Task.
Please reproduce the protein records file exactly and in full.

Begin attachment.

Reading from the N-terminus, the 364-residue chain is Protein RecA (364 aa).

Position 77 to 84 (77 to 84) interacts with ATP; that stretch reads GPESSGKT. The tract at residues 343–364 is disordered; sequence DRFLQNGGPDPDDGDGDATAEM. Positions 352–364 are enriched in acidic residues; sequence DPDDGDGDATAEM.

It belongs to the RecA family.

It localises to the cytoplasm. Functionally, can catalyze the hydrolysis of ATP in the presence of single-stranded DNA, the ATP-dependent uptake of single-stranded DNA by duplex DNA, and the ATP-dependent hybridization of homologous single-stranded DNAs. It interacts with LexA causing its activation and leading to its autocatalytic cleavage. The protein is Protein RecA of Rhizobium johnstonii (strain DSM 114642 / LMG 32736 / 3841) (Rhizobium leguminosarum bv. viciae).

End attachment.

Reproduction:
Reading from the N-terminus, the 364-residue chain is Protein RecA (364 aa).

Position 77 to 84 (77 to 84) interacts with ATP; that stretch reads GPESSGKT. The tract at residues 343–364 is disordered; sequence DRFLQNGGPDPDDGDGDATAEM. Positions 352–364 are enriched in acidic residues; sequence DPDDGDGDATAEM.

It belongs to the RecA family.

It localises to the cytoplasm. Functionally, can catalyze the hydrolysis of ATP in the presence of single-stranded DNA, the ATP-dependent uptake of single-stranded DNA by duplex DNA, and the ATP-dependent hybridization of homologous single-stranded DNAs. It interacts with LexA causing its activation and leading to its autocatalytic cleavage. The protein is Protein RecA of Rhizobium johnstonii (strain DSM 114642 / LMG 32736 / 3841) (Rhizobium leguminosarum bv. viciae).